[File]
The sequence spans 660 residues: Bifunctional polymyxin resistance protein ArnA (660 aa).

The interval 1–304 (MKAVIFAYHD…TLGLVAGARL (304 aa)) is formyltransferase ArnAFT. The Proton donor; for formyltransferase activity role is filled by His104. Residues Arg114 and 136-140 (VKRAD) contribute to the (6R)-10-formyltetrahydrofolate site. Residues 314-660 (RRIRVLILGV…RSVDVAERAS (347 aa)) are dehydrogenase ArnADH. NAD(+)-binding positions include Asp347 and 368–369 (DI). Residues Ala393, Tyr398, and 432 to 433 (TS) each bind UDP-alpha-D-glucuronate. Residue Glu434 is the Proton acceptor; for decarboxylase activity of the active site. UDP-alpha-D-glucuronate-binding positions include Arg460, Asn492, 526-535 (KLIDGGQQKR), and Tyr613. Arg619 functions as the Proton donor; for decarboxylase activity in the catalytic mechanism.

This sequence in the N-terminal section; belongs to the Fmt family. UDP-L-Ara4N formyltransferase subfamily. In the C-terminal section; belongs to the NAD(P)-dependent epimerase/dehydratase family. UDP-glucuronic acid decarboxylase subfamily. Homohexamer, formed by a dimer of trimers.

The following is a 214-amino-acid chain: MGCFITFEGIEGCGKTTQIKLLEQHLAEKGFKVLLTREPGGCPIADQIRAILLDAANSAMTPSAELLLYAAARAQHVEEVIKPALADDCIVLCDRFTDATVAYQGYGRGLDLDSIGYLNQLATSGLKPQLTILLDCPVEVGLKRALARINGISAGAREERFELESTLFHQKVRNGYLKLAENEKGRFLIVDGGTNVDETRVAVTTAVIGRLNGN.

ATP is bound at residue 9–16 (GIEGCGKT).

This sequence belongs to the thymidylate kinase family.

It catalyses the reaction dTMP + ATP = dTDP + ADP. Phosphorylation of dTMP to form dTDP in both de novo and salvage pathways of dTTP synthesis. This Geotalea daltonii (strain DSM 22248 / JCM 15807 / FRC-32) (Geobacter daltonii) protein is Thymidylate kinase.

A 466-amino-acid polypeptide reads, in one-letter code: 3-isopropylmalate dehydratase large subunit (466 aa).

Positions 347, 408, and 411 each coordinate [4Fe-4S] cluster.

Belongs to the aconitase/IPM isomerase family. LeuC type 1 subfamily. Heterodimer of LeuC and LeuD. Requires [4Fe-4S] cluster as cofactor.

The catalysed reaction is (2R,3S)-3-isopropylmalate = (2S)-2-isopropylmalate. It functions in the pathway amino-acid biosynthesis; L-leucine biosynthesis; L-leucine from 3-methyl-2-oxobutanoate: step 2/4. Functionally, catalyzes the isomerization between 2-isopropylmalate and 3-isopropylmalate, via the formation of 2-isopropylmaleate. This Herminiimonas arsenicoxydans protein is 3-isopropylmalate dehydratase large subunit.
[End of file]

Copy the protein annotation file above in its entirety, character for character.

The sequence spans 660 residues: Bifunctional polymyxin resistance protein ArnA (660 aa).

The interval 1–304 (MKAVIFAYHD…TLGLVAGARL (304 aa)) is formyltransferase ArnAFT. The Proton donor; for formyltransferase activity role is filled by His104. Residues Arg114 and 136-140 (VKRAD) contribute to the (6R)-10-formyltetrahydrofolate site. Residues 314-660 (RRIRVLILGV…RSVDVAERAS (347 aa)) are dehydrogenase ArnADH. NAD(+)-binding positions include Asp347 and 368–369 (DI). Residues Ala393, Tyr398, and 432 to 433 (TS) each bind UDP-alpha-D-glucuronate. Residue Glu434 is the Proton acceptor; for decarboxylase activity of the active site. UDP-alpha-D-glucuronate-binding positions include Arg460, Asn492, 526-535 (KLIDGGQQKR), and Tyr613. Arg619 functions as the Proton donor; for decarboxylase activity in the catalytic mechanism.

This sequence in the N-terminal section; belongs to the Fmt family. UDP-L-Ara4N formyltransferase subfamily. In the C-terminal section; belongs to the NAD(P)-dependent epimerase/dehydratase family. UDP-glucuronic acid decarboxylase subfamily. Homohexamer, formed by a dimer of trimers.

The following is a 214-amino-acid chain: MGCFITFEGIEGCGKTTQIKLLEQHLAEKGFKVLLTREPGGCPIADQIRAILLDAANSAMTPSAELLLYAAARAQHVEEVIKPALADDCIVLCDRFTDATVAYQGYGRGLDLDSIGYLNQLATSGLKPQLTILLDCPVEVGLKRALARINGISAGAREERFELESTLFHQKVRNGYLKLAENEKGRFLIVDGGTNVDETRVAVTTAVIGRLNGN.

ATP is bound at residue 9–16 (GIEGCGKT).

This sequence belongs to the thymidylate kinase family.

It catalyses the reaction dTMP + ATP = dTDP + ADP. Phosphorylation of dTMP to form dTDP in both de novo and salvage pathways of dTTP synthesis. This Geotalea daltonii (strain DSM 22248 / JCM 15807 / FRC-32) (Geobacter daltonii) protein is Thymidylate kinase.

A 466-amino-acid polypeptide reads, in one-letter code: 3-isopropylmalate dehydratase large subunit (466 aa).

Positions 347, 408, and 411 each coordinate [4Fe-4S] cluster.

Belongs to the aconitase/IPM isomerase family. LeuC type 1 subfamily. Heterodimer of LeuC and LeuD. Requires [4Fe-4S] cluster as cofactor.

The catalysed reaction is (2R,3S)-3-isopropylmalate = (2S)-2-isopropylmalate. It functions in the pathway amino-acid biosynthesis; L-leucine biosynthesis; L-leucine from 3-methyl-2-oxobutanoate: step 2/4. Functionally, catalyzes the isomerization between 2-isopropylmalate and 3-isopropylmalate, via the formation of 2-isopropylmaleate. This Herminiimonas arsenicoxydans protein is 3-isopropylmalate dehydratase large subunit.